PNS Daily Newscast - January 21, 2020 

Climate change is on the radar for rural voters in Iowa. Plus, the Senate impeachment rules.

2020Talks - January 21, 2020 

Candidates attended the Iowa Brown & Black Forum in Des Moines, and answered tough questions about their records on race. It was MLK Day, and earlier many were in South Carolina marching together to the State Capitol.

Public Hearing Set on Ban to Offshore Drilling in Maine

In 2018, Maine passed a resolution against President Donald Trump's offshore drilling plan. (Jack Flanagan/Flickr)
In 2018, Maine passed a resolution against President Donald Trump's offshore drilling plan. (Jack Flanagan/Flickr)
March 29, 2019

AUGUSTA, Maine – A public hearing is taking place today about a bill that would ban offshore drilling in Maine.

It's in response to a Trump plan that would open up drilling in federal waters across the United States, including along the Maine coast. LD 955 aims to prohibit offshore oil and natural gas drilling as well as exploration within state waters.

The Environment and Natural Resources Committee will hear the bill, which has House and Senate versions. Sen. Justin Chenette, D-Saco, a bill co-sponsor, says it has been well received so far.

"I know at this point, we have the votes to pass this bill out of committee,” says Chenette. “A lot of the co-sponsors that are on this bill are actually members of the Environment and Natural Resources Committee, including bipartisan co-sponsors. And so, this bill will be moving forward."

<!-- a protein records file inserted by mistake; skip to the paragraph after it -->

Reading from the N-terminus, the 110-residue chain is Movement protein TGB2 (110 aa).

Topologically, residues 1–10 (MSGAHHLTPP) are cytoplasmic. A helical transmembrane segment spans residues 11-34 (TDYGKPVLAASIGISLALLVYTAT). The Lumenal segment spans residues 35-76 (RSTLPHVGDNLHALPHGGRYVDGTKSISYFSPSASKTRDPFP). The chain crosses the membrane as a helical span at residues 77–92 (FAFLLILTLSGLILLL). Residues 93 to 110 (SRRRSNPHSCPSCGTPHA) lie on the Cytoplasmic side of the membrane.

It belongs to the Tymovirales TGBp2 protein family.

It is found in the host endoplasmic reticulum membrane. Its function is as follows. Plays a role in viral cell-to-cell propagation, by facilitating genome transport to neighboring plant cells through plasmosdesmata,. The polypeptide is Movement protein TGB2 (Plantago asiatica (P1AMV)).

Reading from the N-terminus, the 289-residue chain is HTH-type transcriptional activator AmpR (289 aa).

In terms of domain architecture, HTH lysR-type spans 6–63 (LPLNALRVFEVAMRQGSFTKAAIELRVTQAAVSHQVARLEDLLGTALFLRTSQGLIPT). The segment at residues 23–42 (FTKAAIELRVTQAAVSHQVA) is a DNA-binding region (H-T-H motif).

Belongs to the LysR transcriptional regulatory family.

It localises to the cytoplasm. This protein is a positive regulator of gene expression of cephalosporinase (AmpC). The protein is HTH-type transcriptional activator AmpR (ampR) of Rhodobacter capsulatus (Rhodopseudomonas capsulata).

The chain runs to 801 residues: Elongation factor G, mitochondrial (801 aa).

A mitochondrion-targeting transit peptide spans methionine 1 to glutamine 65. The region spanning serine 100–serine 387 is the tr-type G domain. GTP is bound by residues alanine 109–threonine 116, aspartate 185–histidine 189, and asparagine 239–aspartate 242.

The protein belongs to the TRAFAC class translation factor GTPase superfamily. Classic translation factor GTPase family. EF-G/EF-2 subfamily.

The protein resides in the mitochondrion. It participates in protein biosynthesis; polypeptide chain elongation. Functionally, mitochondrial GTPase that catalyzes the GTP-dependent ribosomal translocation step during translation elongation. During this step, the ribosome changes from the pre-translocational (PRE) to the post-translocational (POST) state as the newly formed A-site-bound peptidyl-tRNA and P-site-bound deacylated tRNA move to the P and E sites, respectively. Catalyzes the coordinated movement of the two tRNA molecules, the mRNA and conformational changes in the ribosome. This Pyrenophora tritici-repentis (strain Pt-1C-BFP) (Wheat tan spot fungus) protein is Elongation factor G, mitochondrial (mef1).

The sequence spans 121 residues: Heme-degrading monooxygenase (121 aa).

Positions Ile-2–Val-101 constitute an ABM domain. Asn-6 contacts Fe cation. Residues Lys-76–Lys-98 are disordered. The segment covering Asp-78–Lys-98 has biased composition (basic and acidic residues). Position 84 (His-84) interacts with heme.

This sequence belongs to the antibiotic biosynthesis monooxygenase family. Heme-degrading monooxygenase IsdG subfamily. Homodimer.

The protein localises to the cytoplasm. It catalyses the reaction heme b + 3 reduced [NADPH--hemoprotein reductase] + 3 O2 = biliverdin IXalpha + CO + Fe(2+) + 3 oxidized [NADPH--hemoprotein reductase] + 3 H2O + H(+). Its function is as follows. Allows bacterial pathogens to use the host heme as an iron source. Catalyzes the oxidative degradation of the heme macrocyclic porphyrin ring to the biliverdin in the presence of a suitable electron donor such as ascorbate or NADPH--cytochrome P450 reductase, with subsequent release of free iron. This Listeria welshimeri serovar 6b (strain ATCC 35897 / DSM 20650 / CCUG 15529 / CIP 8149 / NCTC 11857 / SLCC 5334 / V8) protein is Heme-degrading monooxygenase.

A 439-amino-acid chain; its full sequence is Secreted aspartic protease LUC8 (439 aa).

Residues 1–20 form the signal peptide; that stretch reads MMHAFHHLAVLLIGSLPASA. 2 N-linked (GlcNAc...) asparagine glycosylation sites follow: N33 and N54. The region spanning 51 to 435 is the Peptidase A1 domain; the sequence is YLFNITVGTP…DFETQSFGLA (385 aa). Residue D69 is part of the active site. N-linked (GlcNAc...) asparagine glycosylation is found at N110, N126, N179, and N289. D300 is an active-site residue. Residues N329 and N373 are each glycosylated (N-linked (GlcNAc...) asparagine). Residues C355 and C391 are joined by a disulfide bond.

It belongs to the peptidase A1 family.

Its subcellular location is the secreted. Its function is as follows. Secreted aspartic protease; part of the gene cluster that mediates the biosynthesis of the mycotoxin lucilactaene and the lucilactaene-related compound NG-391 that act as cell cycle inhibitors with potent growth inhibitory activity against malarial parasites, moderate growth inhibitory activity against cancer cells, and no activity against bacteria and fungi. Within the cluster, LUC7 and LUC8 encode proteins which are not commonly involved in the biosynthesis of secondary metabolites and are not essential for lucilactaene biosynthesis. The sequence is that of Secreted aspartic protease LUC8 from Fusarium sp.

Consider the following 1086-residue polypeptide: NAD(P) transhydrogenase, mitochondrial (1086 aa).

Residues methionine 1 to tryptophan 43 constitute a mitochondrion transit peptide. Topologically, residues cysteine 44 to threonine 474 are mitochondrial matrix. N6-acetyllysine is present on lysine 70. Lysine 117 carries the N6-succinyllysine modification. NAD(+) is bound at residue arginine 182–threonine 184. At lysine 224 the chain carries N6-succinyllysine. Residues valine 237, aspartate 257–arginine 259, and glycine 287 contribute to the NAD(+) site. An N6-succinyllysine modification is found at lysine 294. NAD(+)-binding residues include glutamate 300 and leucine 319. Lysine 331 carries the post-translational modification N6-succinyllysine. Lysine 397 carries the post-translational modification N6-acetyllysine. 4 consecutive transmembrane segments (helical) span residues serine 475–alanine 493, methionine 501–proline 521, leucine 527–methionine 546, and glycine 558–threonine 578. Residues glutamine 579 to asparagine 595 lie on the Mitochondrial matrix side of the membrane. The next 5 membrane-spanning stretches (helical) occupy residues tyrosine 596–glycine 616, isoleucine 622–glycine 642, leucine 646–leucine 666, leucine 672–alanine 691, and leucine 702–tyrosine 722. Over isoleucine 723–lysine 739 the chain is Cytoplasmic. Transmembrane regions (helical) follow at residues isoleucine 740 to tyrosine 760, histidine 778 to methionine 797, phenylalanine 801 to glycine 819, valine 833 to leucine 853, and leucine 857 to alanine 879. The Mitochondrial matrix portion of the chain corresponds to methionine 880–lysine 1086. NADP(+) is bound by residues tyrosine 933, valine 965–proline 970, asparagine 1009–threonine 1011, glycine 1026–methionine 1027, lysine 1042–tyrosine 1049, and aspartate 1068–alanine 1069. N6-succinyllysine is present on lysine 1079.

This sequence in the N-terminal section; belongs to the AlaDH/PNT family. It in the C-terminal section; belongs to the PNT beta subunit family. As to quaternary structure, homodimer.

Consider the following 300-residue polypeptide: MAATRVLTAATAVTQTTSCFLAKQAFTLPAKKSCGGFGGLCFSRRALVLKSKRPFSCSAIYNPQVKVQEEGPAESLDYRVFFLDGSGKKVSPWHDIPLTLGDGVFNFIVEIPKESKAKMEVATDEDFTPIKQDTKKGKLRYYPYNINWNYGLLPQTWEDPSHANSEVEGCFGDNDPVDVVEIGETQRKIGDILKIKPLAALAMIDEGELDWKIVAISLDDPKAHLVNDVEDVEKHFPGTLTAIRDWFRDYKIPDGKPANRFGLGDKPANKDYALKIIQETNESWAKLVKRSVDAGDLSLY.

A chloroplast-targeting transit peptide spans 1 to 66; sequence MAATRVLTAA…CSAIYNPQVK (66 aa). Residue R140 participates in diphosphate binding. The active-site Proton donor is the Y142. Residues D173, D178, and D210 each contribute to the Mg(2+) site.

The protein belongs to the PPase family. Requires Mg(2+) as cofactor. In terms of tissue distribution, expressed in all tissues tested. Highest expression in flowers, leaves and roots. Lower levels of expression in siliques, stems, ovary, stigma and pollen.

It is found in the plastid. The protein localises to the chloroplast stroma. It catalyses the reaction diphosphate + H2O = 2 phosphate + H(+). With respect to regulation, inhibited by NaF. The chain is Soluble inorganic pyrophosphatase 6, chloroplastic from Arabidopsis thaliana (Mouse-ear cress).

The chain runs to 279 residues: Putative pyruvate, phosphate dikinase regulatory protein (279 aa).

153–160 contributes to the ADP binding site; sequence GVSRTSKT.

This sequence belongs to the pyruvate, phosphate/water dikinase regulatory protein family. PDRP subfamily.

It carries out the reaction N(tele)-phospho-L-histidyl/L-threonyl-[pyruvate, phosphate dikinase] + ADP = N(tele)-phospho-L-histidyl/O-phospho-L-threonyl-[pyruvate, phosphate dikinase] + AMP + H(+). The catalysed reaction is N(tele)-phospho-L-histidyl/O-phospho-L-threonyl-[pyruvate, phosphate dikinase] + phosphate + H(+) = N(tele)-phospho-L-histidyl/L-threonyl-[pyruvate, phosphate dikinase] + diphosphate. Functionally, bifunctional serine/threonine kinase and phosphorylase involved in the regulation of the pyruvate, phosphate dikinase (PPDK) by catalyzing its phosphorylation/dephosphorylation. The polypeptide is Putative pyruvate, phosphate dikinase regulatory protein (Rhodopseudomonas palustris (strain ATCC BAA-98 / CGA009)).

The next steps for the bill would be votes in the Maine House and then the Senate.

Democratic Gov. Janet Mills opposes offshore drilling. According to the Southern Environmental Law Center, 13 out of the 14 governors on the Atlantic Coast are against offshore drilling.

If the federal plan moves forward, it will be the largest oil and gas lease sale ever. Supporters of offshore drilling argue it's needed for the country's energy independence and that it will create jobs.

But Chenette says even one oil spill could damage tourism and the fishing industry, as well as Maine's natural beauty. Chenette describes another important aspect of this bill.

"Now we can take a deliberate step to prevent oil and gas infrastructure that has any potential of entering state waters or land,” says Chenette.

In other words, if Maine also bans oil and gas infrastructure within state waters, it will make it much more difficult for companies seeking to drill in federal waters, since they wouldn't have an easy way to transport the oil or natural gas.

This year, at least seven other states are considering similar legislation. New Jersey, Maryland, Florida, California, Delaware and Oregon already have offshore drilling bans.

The public hearing starts at 10 a.m. in Room 216 in the Cross Building of the Maine State House.

Laura Rosbrow-Telem, Public News Service - ME